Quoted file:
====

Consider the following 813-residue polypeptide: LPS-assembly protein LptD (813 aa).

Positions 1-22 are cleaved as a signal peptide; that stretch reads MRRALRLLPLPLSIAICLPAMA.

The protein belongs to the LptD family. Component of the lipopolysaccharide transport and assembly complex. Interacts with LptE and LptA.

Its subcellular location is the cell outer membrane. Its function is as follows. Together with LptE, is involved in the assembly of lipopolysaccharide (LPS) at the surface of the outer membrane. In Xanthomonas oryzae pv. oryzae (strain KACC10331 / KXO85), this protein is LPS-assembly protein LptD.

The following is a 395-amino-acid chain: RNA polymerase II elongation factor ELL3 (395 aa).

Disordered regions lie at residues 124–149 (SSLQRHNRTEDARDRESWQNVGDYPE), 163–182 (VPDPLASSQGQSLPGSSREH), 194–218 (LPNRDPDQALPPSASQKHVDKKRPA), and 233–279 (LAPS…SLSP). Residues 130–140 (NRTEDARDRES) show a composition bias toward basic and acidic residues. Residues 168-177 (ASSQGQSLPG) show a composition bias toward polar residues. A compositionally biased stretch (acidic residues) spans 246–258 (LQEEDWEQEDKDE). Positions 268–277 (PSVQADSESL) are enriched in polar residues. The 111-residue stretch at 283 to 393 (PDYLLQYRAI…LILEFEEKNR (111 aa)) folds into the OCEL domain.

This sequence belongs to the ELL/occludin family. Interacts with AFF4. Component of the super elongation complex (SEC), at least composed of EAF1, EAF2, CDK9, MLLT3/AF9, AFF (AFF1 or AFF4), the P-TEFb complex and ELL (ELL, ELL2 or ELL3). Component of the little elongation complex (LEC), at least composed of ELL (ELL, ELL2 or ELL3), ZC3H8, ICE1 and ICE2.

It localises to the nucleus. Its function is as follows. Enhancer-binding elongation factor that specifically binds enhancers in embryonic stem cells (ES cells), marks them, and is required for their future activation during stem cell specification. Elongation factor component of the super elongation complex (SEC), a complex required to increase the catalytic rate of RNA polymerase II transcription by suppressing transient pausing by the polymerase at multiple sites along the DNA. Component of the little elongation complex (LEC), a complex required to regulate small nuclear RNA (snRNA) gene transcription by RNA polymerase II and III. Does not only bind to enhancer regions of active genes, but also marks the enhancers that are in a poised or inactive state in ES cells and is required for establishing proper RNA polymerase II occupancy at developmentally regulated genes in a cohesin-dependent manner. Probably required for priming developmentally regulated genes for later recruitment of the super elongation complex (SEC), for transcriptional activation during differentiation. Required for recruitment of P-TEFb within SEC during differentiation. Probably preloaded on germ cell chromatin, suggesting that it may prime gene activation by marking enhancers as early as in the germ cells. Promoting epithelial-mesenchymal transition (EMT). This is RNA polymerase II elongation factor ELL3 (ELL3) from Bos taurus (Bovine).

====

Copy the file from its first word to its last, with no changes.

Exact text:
Consider the following 813-residue polypeptide: LPS-assembly protein LptD (813 aa).

Positions 1-22 are cleaved as a signal peptide; that stretch reads MRRALRLLPLPLSIAICLPAMA.

The protein belongs to the LptD family. Component of the lipopolysaccharide transport and assembly complex. Interacts with LptE and LptA.

Its subcellular location is the cell outer membrane. Its function is as follows. Together with LptE, is involved in the assembly of lipopolysaccharide (LPS) at the surface of the outer membrane. In Xanthomonas oryzae pv. oryzae (strain KACC10331 / KXO85), this protein is LPS-assembly protein LptD.

The following is a 395-amino-acid chain: RNA polymerase II elongation factor ELL3 (395 aa).

Disordered regions lie at residues 124–149 (SSLQRHNRTEDARDRESWQNVGDYPE), 163–182 (VPDPLASSQGQSLPGSSREH), 194–218 (LPNRDPDQALPPSASQKHVDKKRPA), and 233–279 (LAPS…SLSP). Residues 130–140 (NRTEDARDRES) show a composition bias toward basic and acidic residues. Residues 168-177 (ASSQGQSLPG) show a composition bias toward polar residues. A compositionally biased stretch (acidic residues) spans 246–258 (LQEEDWEQEDKDE). Positions 268–277 (PSVQADSESL) are enriched in polar residues. The 111-residue stretch at 283 to 393 (PDYLLQYRAI…LILEFEEKNR (111 aa)) folds into the OCEL domain.

This sequence belongs to the ELL/occludin family. Interacts with AFF4. Component of the super elongation complex (SEC), at least composed of EAF1, EAF2, CDK9, MLLT3/AF9, AFF (AFF1 or AFF4), the P-TEFb complex and ELL (ELL, ELL2 or ELL3). Component of the little elongation complex (LEC), at least composed of ELL (ELL, ELL2 or ELL3), ZC3H8, ICE1 and ICE2.

It localises to the nucleus. Its function is as follows. Enhancer-binding elongation factor that specifically binds enhancers in embryonic stem cells (ES cells), marks them, and is required for their future activation during stem cell specification. Elongation factor component of the super elongation complex (SEC), a complex required to increase the catalytic rate of RNA polymerase II transcription by suppressing transient pausing by the polymerase at multiple sites along the DNA. Component of the little elongation complex (LEC), a complex required to regulate small nuclear RNA (snRNA) gene transcription by RNA polymerase II and III. Does not only bind to enhancer regions of active genes, but also marks the enhancers that are in a poised or inactive state in ES cells and is required for establishing proper RNA polymerase II occupancy at developmentally regulated genes in a cohesin-dependent manner. Probably required for priming developmentally regulated genes for later recruitment of the super elongation complex (SEC), for transcriptional activation during differentiation. Required for recruitment of P-TEFb within SEC during differentiation. Probably preloaded on germ cell chromatin, suggesting that it may prime gene activation by marking enhancers as early as in the germ cells. Promoting epithelial-mesenchymal transition (EMT). This is RNA polymerase II elongation factor ELL3 (ELL3) from Bos taurus (Bovine).